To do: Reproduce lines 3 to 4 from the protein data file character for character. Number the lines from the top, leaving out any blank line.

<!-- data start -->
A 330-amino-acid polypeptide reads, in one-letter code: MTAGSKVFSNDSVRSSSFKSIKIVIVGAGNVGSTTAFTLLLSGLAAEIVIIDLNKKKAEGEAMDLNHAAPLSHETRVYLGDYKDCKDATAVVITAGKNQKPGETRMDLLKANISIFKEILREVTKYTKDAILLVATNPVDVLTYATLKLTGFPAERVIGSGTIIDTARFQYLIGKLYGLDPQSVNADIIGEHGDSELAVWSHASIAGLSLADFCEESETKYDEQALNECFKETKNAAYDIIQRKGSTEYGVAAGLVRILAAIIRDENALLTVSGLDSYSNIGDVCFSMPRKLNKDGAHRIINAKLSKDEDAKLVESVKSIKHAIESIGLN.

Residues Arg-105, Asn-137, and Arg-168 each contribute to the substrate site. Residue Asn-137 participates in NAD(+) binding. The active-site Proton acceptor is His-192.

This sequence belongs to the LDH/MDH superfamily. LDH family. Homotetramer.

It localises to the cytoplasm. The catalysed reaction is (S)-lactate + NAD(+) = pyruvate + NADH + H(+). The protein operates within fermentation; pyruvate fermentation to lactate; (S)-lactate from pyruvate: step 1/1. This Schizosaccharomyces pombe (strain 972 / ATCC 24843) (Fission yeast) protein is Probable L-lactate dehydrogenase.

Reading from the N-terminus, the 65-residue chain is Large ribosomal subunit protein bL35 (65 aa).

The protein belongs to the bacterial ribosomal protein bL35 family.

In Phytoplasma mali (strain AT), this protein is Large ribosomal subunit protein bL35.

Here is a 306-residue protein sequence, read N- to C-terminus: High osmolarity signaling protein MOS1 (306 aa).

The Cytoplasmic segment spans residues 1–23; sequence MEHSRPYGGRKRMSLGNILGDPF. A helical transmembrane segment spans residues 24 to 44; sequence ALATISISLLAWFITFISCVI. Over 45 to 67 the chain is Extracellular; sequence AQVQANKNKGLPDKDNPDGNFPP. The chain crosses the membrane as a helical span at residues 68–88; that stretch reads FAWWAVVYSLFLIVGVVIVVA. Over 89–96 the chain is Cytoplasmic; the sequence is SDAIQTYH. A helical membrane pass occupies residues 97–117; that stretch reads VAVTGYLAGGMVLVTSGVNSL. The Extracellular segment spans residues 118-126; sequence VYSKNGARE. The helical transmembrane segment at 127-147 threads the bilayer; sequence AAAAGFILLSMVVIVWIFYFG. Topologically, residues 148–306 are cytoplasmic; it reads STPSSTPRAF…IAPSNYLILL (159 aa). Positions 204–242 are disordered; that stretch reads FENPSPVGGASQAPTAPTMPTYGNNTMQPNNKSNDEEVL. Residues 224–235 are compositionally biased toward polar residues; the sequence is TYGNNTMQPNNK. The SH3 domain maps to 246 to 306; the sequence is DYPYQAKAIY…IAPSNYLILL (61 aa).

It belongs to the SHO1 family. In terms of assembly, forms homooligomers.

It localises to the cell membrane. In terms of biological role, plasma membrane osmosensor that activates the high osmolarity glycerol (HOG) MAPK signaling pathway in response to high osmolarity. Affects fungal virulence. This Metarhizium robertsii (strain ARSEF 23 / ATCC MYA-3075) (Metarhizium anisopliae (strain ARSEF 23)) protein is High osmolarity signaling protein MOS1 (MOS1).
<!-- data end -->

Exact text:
This sequence belongs to the LDH/MDH superfamily. LDH family. Homotetramer.

It localises to the cytoplasm. The catalysed reaction is (S)-lactate + NAD(+) = pyruvate + NADH + H(+). The protein operates within fermentation; pyruvate fermentation to lactate; (S)-lactate from pyruvate: step 1/1. This Schizosaccharomyces pombe (strain 972 / ATCC 24843) (Fission yeast) protein is Probable L-lactate dehydrogenase.